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Hall's Theorem states that:

$u(x,y) = C_0-C_1+C_2-C_3+\cdots$

where $C_k$ is number of chains of length $k$

If $x\neq y$ then $C_0=0$ and $C_1=1$

But my question is why does $C_1$ have to equal one? I've drawn a few different Posets where $C_1$ appears to be zero.

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In an interval $[x,y]$ in a poset, with $x\neq y$, there is only one chain of length one. It is the chain $x<y$. Since the chain must begin with the element $x$ and end with the element $y$, there are no other options.

As an example let’s compute the Mobius value $\mu(a,d)$ in the chain $a<b<c<d$.

First, there is no chain of length zero beginning at $a$ and ending at $d$, so $C_0(a,d)=0$. There is one chain of length one, namely $a<d$, so $C_1(a,d)=1$. There are two chains of length two, $a<b<d$ and $a<c<d$, so $C_2(a,d)=2$. Finally, there is one chain of length three, i.e. $a<b<c<d$, so $C_3(a,d) = 1$. Using Hall’s theorem we can now compute:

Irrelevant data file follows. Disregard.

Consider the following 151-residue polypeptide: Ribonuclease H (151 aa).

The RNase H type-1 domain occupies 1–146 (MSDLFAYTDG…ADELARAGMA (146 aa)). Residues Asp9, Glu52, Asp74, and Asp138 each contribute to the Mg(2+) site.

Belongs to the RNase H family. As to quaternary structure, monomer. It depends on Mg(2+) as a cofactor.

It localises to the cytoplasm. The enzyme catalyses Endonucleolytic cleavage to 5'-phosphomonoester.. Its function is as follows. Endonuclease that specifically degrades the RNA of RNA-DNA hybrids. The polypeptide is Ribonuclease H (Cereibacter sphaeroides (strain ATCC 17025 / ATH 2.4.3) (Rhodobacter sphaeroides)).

$$\mu(a,d) = C_0 -C_1 + C_2 -C_3= 0-1+2-1 =0$$

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  • $\begingroup$ So if i had a Poset that looked like a diamond, for instance, then going from the bottom to the top is a chain of length one regardless of whether there is a line connecting them (im coming from graph theory so I think im confusing "paths" and "chains") Thank you very much. $\endgroup$ – Wombles Apr 15 '19 at 5:32
  • $\begingroup$ Yes exactly, chains are different from paths. You may want to compare the definitions. $\endgroup$ – M47145 Apr 15 '19 at 6:04

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